- Please make sure to use only room temperature butter with the Ankarsrum - you can damage the beater assembly if you use cold, hard butter.
- Although we used the plastic bowl with the Ankarsrum, you can also use the stainless bowl with the roller attachment to make cookies. The results are just as good AND you can make even larger batches. It’ll just require a little more manual movement on your part with the roller.
Attachments for the Ankarsrum VS KitchenAid Pro 600
Both mixers have great metal meat grinders for fresh hamburgers and meatballs.
Both KitchenAid and Ankarsrum can do more than just mix. Attachments can transform your mixer into another appliance! Each mixer has over 10 attachments. Popular attachments like pasta rollers & cutters, meat grinders, and food shredders are available for both mixers. Exclusive to Ankarsrum mixers at the time of making this video are a blender, cookie press, and nut grinder. Exclusive to the Kitchenaid include useful attachments like a spiralizer, ice cream maker, and slow-juicer. Thanks to the design of the Ankarsrum worm-gear drive motor, you can use attachments, like the meat grinder, for long periods of time as there is no cool-down period and less strain on the motor when using attachments. The KitchenAid Mixer needs about a 20 to 30 minute cool-down period for every 10 minutes of continuous running time because of the multiple gear-driven motor.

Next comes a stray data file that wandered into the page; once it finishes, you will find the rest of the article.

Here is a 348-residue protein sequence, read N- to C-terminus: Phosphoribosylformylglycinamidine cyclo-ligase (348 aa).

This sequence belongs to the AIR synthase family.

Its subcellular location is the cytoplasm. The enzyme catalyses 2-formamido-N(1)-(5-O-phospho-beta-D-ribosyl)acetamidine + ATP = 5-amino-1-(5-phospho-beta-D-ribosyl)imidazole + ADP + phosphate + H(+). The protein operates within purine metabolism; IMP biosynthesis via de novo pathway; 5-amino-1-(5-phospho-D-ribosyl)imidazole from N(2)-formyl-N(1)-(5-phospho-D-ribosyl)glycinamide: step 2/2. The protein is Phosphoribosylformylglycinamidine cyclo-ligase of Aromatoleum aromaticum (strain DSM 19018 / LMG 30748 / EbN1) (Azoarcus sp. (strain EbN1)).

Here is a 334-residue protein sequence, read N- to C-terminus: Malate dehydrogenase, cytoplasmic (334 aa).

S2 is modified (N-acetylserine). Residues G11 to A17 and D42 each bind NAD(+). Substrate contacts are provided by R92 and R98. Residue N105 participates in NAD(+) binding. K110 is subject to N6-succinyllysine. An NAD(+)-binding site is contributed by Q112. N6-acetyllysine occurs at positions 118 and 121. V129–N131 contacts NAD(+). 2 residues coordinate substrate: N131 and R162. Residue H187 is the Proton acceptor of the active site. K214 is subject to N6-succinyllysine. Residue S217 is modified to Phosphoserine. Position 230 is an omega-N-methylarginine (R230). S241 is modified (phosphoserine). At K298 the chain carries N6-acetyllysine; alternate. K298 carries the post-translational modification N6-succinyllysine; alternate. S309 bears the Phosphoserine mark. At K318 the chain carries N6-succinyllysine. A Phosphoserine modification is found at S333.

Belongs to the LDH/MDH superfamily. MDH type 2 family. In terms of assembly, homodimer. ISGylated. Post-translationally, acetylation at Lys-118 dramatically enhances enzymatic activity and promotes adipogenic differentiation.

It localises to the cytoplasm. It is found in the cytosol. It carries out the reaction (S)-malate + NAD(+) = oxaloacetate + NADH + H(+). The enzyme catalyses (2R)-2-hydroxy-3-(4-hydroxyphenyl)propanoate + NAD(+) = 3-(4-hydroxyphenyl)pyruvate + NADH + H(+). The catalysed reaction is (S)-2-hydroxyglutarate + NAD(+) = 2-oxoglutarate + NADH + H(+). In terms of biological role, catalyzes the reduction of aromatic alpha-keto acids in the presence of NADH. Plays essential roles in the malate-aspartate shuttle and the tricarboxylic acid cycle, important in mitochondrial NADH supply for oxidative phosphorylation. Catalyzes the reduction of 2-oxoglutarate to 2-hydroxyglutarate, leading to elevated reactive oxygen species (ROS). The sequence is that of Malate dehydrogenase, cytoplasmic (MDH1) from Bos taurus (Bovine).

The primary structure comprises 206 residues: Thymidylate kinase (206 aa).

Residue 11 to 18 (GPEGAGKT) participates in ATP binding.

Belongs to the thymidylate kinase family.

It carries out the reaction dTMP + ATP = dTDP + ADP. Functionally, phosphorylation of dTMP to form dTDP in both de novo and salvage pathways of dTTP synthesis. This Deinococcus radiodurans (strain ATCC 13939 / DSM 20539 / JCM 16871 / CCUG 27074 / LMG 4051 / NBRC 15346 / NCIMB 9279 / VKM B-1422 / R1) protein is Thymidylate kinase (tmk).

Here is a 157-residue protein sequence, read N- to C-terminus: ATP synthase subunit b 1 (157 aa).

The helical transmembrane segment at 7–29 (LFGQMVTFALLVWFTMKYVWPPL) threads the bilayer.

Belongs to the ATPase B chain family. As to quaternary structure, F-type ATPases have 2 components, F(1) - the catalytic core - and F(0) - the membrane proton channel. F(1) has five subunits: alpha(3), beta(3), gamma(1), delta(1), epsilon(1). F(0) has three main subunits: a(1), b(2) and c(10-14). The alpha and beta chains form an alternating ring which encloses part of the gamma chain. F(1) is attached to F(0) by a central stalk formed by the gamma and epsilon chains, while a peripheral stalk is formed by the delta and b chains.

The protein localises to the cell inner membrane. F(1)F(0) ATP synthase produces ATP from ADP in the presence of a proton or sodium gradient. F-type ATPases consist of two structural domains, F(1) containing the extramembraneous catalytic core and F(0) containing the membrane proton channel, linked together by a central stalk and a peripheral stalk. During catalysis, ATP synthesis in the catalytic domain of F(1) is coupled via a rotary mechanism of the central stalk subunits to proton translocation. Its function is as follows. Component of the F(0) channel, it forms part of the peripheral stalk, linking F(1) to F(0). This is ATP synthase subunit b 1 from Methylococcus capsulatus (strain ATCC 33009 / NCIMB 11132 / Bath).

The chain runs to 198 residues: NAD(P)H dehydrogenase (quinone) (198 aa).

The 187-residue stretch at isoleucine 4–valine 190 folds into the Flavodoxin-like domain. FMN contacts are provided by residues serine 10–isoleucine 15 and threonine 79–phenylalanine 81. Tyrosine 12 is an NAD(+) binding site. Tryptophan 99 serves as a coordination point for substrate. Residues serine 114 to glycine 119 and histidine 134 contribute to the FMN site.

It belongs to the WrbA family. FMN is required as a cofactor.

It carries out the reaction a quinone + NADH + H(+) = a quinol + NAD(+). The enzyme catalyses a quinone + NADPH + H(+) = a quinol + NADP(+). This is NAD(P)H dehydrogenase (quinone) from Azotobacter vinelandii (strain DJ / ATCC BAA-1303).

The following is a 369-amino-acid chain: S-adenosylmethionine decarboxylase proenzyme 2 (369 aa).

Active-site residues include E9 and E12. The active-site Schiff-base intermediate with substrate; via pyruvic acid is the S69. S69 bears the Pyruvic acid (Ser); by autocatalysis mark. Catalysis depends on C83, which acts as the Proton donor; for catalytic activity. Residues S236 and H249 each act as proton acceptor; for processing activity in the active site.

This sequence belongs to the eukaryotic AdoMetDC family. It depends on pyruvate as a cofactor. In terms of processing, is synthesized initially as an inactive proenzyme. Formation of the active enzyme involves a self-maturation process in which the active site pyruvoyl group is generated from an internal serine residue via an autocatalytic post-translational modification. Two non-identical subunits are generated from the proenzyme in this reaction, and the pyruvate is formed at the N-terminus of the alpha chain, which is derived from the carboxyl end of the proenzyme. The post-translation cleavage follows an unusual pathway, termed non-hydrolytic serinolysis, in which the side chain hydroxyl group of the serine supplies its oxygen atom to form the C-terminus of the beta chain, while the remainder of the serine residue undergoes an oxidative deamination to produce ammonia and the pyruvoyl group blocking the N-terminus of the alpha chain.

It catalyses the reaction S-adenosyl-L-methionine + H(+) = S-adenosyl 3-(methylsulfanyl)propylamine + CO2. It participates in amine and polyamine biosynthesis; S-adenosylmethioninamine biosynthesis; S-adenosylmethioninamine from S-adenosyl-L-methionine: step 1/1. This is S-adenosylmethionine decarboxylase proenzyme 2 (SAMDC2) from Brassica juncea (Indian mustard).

Top Ankarsrum Attachments
Top KitchenAid Attachments
Chef's Final Notes & Recap
The hardest part of our testing. Eating each and every cookie... for science.
After testing both of these mixers side-by-side, we can say that they are both quality mixers. The Ankarsrum definitely has an advantage over the KitchenAid Professional 600 when it comes to making dough thanks to the extra-large 7.3qt bowl and gentle roller. If you’re a baker looking to make your own bread at home I’d for sure recommend the Ankarsrum. The Ankarsrum does have more of a learning curve to it compared to the Kitchenaid, but its like driving a manual transmission car - it may be a little tricky at first, but once you learn it, there are more advantages that you can use when mixing and baking. KitchenAid does have more color options and mixer attachments to choose from but the Ankarsrum does have a much longer warranty of 7 years compared to Kitchenaid’s 1 year. No matter which one you choose, you won’t be disappointed with either of these mixers for your kitchen.